Gov. Ralph Northam will not attend a racial reconciliation event planned at Virginia Union University on Thursday, acceding to a request from student leaders at the historically black school.

The visit was to be Northam’s first public event in a planned racial reconciliation tour after the Feb. 1 revelation that a racist photograph appeared on his page in his 1984 medical school yearbook.

Northam’s visit was supposed to coincide with VUU’s annual tribute to alumni who protested segregation in Richmond nearly 60 years ago. The president of the school’s student government association, Jamon Phenix, wrote in a letter Monday that Northam’s visit would overshadow the commemoration.

Northam tweeted in response late Wednesday afternoon that he would “respect the wishes of the student body,” and accepted an invitation by Phenix to come to campus this spring for “dialogue and honest conversation on issues of race, reconciliation and equity.”

Northam instead plans to host the civil rights activists at the Executive Mansion on Friday.

The so-called Richmond 34 were arrested in 1960 during a sit-in at the lunch counter of the Thalhimers department store in downtown Richmond, convicted of trespassing and fined $20 each.

The group also will be celebrated at the Capitol on Friday with a joint resolution marking the activism of the Richmond 34. Del. Delores McQuinn, D-Richmond, is the resolution’s sponsor.

Elizabeth Johnson Rice, who is one of the Richmond 34, said Wednesday that the group welcomed Northam to the VUU event and had not been reached by student representatives before they asked Northam to reschedule. Rice wrote a letter to Northam early Wednesday objecting to the visit being canceled.

She added that the Richmond 34 are split on whether Northam should stay in office. But, she added, those she has contacted are open to public dialogue on the issue.

“In my letter, I talked about having a forum in the near future so the governor and the students and the community could talk about this issue,” Rice said. “Hopefully that will happen also.”

Northam has made few public appearances since the Feb. 1 discovery of the racist yearbook photo, which shows a man in blackface and another man in a Ku Klux Klan robe. He apologized that day, but the following day he said he believes he was not in the photo. However, on Feb. 2 he disclosed that he wore blackface as part of a Michael Jackson costume for a dance contest in San Antonio in 1984.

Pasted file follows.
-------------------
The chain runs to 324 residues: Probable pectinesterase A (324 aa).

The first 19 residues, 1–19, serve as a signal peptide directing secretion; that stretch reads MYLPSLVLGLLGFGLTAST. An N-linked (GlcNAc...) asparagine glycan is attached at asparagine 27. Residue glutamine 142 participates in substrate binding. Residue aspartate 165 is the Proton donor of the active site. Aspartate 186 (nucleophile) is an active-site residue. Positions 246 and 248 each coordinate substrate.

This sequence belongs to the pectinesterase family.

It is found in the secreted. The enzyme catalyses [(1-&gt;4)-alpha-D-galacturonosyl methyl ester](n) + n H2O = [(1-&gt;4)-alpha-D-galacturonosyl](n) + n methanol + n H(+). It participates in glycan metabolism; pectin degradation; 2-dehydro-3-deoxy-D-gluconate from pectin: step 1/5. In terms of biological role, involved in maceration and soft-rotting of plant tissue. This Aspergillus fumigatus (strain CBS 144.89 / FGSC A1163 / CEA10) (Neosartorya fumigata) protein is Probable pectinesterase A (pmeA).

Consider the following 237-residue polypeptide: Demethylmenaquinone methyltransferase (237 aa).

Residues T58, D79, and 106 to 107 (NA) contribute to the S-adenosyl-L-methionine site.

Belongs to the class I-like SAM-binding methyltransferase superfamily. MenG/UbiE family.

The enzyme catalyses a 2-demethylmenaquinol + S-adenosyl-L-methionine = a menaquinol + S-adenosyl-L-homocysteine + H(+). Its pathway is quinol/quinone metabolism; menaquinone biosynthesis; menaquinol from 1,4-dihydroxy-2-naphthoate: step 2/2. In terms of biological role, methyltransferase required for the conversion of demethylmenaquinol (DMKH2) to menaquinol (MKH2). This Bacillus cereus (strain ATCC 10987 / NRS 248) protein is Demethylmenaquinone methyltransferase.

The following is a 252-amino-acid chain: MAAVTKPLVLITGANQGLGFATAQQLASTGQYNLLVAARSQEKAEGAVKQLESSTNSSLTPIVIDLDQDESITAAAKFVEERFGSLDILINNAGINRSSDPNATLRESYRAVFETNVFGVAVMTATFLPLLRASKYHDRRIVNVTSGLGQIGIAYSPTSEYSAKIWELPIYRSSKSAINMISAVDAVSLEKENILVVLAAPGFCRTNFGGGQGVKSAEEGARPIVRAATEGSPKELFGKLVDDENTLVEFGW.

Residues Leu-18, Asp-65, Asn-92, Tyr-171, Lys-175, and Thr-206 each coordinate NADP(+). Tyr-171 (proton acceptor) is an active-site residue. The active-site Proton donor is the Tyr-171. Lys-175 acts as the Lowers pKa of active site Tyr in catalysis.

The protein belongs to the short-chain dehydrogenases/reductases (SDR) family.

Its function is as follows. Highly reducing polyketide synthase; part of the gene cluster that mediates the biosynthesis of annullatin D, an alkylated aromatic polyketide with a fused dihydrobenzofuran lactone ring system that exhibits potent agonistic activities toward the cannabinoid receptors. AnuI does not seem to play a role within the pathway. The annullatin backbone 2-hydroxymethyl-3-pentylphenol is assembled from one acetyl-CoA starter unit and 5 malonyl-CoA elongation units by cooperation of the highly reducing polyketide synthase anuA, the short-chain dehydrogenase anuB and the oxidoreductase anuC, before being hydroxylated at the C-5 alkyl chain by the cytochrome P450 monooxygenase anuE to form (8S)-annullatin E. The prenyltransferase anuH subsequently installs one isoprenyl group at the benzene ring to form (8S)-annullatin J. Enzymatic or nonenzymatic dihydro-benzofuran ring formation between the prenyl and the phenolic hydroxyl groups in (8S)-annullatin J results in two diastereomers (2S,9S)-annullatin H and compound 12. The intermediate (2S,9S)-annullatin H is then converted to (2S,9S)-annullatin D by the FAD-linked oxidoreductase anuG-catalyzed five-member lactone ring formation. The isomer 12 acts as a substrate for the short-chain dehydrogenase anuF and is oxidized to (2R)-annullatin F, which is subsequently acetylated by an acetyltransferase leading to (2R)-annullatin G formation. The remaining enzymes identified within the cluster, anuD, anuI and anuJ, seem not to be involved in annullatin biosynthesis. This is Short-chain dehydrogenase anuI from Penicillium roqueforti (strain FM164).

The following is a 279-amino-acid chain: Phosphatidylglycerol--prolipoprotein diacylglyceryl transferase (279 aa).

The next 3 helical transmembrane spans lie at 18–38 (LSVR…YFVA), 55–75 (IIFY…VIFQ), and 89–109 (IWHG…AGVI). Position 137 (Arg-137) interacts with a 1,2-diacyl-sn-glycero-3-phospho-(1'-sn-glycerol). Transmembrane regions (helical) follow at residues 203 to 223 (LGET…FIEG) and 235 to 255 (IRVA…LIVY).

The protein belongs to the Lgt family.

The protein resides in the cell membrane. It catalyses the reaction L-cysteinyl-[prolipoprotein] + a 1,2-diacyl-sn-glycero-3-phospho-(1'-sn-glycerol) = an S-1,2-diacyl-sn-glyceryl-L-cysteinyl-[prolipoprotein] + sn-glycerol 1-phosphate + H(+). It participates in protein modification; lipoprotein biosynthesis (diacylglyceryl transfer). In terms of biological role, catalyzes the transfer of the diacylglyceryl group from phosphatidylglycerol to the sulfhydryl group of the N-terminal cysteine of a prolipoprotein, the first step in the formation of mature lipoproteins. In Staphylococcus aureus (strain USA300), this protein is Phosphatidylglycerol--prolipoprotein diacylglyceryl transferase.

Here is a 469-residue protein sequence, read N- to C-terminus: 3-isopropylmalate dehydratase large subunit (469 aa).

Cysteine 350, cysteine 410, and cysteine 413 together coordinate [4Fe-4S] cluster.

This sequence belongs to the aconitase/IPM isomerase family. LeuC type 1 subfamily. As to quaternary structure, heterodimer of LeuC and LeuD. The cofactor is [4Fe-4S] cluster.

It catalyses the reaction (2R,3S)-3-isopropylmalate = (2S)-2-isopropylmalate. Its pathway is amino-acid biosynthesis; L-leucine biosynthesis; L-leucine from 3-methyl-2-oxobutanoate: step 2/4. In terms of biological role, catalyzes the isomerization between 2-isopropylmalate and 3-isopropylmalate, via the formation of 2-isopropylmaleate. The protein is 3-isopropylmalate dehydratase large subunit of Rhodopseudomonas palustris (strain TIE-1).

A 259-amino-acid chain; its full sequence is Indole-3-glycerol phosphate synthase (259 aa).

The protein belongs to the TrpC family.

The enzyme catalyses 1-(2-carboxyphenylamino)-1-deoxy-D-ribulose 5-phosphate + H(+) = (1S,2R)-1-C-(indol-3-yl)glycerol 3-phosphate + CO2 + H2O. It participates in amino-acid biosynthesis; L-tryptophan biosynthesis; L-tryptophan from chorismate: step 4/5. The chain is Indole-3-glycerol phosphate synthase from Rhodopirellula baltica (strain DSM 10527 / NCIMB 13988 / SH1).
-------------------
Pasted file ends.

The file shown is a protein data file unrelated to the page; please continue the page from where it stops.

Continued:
The governor has so far rejected widespread calls to resign, and has instead embarked on a tour of private visits with black leaders in the state.

One of those visits took place Wednesday at the farm of John W. Boyd Jr., a civil rights activist and founder of the National Black Farmers Association. Boyd runs multiple farms in Mecklenburg County, where his family has owned land going back to just after the Civil War.

Boyd gave Northam a tour of one of those properties, where he hopes to grow hemp in the spring. In an interview, Boyd said the pair talked about ways Northam could help black farmers in Virginia, and how Northam could move past the blackface scandal.

“I do believe the governor is trying, and that’s what has to happen,” Boyd said. “You have to get out there, and meet everybody, even if people aren’t in support of him right now.”

Boyd said he doesn’t want Virginia to be “remembered as the state of blackface.” He said that with Northam at the helm, the state could instead become a model for racial reconciliation.

Northam and Boyd were joined on the tour by Agriculture Secretary Bettina Ring and black farmers from the area.

They asked Northam to commit to appointing more African-Americans to Virginia’s agricultural commodity boards. The boards help promote Virginia’s commodities through a number of state-funded programs. They also asked Northam to use his visibility to help African-American farmers obtain credit extensions from some of the state’s largest banks.

“The top ten banks haven’t been particularly friendly in extending credit to African-American farmers,” Boyd said. “We spoke in depth about how he could use his megaphone to help us.”

Northam spokeswoman Ofirah Yheskel said: “The governor appreciated the visit with Virginia black farmers and the opportunity to discuss the challenges they face.”

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